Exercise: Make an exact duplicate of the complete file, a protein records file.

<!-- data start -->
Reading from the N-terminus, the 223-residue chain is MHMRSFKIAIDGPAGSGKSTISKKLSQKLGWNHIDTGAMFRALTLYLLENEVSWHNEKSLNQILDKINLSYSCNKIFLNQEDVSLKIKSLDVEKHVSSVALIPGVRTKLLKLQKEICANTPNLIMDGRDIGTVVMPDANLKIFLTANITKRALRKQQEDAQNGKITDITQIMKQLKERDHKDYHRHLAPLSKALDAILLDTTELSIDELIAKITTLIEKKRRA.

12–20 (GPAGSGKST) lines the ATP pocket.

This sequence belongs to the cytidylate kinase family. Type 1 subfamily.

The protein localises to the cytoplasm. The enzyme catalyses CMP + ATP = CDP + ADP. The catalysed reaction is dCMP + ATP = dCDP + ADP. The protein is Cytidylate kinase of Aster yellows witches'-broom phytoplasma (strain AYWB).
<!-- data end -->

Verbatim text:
Reading from the N-terminus, the 223-residue chain is MHMRSFKIAIDGPAGSGKSTISKKLSQKLGWNHIDTGAMFRALTLYLLENEVSWHNEKSLNQILDKINLSYSCNKIFLNQEDVSLKIKSLDVEKHVSSVALIPGVRTKLLKLQKEICANTPNLIMDGRDIGTVVMPDANLKIFLTANITKRALRKQQEDAQNGKITDITQIMKQLKERDHKDYHRHLAPLSKALDAILLDTTELSIDELIAKITTLIEKKRRA.

12–20 (GPAGSGKST) lines the ATP pocket.

This sequence belongs to the cytidylate kinase family. Type 1 subfamily.

The protein localises to the cytoplasm. The enzyme catalyses CMP + ATP = CDP + ADP. The catalysed reaction is dCMP + ATP = dCDP + ADP. The protein is Cytidylate kinase of Aster yellows witches'-broom phytoplasma (strain AYWB).